Glucuronidation as a mechanism of intrinsic drug resistance in colon cancer cells: contribution of drug transport proteins.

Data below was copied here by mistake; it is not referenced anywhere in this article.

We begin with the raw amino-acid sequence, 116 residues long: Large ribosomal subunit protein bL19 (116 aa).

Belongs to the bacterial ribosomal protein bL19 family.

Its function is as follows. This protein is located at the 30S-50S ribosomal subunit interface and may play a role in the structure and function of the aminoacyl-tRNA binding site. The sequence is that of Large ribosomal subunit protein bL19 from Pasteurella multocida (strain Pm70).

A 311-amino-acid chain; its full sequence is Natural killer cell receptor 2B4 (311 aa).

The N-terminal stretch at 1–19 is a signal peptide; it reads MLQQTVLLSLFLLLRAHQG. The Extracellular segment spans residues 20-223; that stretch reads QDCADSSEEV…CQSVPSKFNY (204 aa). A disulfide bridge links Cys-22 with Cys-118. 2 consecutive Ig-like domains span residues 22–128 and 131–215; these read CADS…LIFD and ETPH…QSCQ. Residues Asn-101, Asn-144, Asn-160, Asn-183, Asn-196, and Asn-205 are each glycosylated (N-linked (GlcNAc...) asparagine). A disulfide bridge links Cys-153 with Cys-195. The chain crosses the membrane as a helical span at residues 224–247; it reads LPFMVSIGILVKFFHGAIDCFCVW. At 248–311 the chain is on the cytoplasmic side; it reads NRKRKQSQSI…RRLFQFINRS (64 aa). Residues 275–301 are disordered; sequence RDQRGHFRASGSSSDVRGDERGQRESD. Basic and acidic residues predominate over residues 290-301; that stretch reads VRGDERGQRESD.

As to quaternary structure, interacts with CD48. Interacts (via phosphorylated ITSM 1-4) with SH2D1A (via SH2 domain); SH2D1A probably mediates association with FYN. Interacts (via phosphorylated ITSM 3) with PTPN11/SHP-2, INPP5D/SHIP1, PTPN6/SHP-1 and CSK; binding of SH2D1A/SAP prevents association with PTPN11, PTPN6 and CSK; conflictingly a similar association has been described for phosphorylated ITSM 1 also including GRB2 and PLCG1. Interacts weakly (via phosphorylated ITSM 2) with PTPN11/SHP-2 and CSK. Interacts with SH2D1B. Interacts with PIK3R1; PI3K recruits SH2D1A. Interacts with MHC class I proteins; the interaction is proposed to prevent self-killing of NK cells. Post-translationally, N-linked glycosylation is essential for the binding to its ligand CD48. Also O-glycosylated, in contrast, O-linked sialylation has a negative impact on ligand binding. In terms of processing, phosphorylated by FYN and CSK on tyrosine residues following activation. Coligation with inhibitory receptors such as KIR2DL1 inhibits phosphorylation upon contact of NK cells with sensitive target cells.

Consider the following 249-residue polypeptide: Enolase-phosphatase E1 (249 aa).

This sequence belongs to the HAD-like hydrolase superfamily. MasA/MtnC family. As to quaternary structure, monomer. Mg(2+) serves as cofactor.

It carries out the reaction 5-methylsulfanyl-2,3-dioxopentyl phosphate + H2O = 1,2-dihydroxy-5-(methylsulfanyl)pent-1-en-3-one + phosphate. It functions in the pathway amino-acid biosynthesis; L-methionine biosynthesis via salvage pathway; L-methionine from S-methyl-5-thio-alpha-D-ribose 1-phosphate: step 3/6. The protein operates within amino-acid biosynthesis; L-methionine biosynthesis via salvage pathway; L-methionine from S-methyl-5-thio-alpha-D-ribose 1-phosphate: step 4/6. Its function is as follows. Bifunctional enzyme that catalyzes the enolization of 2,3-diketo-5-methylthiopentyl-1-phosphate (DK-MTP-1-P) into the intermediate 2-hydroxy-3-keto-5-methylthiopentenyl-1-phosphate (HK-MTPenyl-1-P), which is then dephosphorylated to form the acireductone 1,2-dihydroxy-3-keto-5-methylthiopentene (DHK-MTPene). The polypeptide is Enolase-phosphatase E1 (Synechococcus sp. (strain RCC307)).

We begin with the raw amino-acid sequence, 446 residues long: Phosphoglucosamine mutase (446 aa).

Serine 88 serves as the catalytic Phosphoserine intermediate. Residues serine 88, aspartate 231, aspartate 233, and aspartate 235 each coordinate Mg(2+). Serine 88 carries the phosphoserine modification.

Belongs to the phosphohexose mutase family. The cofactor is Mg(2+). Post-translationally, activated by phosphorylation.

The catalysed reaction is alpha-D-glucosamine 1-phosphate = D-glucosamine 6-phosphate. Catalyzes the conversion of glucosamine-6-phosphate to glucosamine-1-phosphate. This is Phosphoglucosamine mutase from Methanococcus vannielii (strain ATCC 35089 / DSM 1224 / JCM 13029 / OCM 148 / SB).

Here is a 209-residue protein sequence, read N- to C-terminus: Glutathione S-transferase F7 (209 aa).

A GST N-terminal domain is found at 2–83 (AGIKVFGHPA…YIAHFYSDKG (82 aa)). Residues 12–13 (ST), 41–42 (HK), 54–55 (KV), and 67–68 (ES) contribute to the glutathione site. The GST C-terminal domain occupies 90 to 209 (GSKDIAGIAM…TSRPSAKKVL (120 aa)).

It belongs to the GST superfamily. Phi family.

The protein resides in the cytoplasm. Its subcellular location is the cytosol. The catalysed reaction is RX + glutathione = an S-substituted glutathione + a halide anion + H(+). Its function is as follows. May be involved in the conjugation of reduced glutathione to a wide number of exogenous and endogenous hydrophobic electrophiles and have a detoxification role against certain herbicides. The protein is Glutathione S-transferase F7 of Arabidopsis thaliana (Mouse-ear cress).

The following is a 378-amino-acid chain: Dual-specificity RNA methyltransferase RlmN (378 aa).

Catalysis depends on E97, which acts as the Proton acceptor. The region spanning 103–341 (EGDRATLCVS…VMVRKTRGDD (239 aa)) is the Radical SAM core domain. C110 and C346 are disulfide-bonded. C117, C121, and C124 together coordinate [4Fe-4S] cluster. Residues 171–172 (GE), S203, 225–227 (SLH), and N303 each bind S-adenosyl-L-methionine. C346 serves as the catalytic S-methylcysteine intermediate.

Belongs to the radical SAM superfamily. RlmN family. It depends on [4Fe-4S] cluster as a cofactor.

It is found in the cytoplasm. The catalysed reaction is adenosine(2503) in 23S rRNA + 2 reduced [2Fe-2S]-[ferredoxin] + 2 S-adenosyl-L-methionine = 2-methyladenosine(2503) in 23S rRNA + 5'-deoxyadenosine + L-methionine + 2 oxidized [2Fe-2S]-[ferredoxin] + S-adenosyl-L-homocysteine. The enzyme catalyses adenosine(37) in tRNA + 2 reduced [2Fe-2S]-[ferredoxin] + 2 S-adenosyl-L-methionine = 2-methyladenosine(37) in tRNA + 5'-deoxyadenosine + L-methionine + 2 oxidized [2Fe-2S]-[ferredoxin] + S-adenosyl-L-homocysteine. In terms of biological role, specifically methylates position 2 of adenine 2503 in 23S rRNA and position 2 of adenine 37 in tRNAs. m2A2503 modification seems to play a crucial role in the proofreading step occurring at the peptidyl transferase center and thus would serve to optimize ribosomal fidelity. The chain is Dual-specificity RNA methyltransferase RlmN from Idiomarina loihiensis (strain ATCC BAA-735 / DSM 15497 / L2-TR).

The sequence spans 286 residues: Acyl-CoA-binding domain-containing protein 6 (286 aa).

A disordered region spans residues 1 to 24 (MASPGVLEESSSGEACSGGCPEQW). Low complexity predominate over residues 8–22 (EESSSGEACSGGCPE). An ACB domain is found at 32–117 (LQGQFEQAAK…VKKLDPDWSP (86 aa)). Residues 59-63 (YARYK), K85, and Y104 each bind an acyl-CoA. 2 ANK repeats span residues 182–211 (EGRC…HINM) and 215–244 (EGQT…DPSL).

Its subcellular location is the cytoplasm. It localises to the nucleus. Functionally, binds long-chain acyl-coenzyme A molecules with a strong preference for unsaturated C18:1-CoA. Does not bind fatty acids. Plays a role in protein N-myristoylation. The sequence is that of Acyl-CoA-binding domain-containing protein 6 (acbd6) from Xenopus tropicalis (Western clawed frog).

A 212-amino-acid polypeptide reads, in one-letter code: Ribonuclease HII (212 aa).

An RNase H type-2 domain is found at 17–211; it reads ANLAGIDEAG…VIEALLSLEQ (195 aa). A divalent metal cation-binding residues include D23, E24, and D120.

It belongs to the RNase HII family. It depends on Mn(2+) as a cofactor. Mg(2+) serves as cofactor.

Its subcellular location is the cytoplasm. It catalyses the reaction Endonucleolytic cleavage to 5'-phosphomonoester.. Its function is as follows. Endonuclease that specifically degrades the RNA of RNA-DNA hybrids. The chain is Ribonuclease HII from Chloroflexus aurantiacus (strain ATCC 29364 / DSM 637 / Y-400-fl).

NU/ICRF 505 is a tyrosine conjugate of anthraquinone modified at the C terminus of the amino acid as an ethyl ester and it stabilizes topoisomerase I (topo I)-cleavable complexes. It is active in vitro against a panel of human cell lines, including drug-resistant variants, and possesses in vivo antitumour activity. NU/ICRF 505 was rapidly metabolized in nude mice to a product which represented the sole detectable form of the drug present in plasma and a chemosensitive human xenograft (HT-29 colon cancer). The metabolite (codenamed NU/ICRF 505/M) was purified, characterized by mass spectrometry and UV-visible spectroscopy, and shown to be the free amino acid produced by hydrolysis of the ethyl ester bond. NU/ICRF 505/M stabilized topo I-cleavable complexes in assays with human enzyme and was equipotent to the parent drug. Nonetheless, the metabolite was inactive in vitro against a panel of human tumour cell lines (including HT-29) and was not significantly taken up into cells in drug-uptake studies. Levels of the metabolite measured in the HT-29 xenograft after administration of a therapeutic dose of NU/ICRF 505 (25 mg/kg i.p.) remained above 1 microM for 6 h, and exceeded 10 microM at 10 min and 2 h. These data suggest that NU/ICRF 505 is a prodrug in nude mice for its topo-active metabolite NU/ICRF 505/M which accumulates in the tumour.